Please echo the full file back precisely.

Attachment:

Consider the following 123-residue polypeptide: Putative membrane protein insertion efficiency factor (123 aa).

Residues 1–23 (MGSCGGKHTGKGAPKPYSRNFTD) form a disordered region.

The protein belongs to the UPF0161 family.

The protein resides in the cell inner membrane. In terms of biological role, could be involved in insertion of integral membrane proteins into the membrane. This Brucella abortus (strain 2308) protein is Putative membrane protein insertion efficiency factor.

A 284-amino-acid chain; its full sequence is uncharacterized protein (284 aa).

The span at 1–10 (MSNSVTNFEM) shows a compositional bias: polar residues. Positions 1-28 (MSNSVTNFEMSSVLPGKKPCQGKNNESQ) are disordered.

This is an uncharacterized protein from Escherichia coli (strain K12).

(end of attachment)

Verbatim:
Consider the following 123-residue polypeptide: Putative membrane protein insertion efficiency factor (123 aa).

Residues 1–23 (MGSCGGKHTGKGAPKPYSRNFTD) form a disordered region.

The protein belongs to the UPF0161 family.

The protein resides in the cell inner membrane. In terms of biological role, could be involved in insertion of integral membrane proteins into the membrane. This Brucella abortus (strain 2308) protein is Putative membrane protein insertion efficiency factor.

A 284-amino-acid chain; its full sequence is uncharacterized protein (284 aa).

The span at 1–10 (MSNSVTNFEM) shows a compositional bias: polar residues. Positions 1-28 (MSNSVTNFEMSSVLPGKKPCQGKNNESQ) are disordered.

This is an uncharacterized protein from Escherichia coli (strain K12).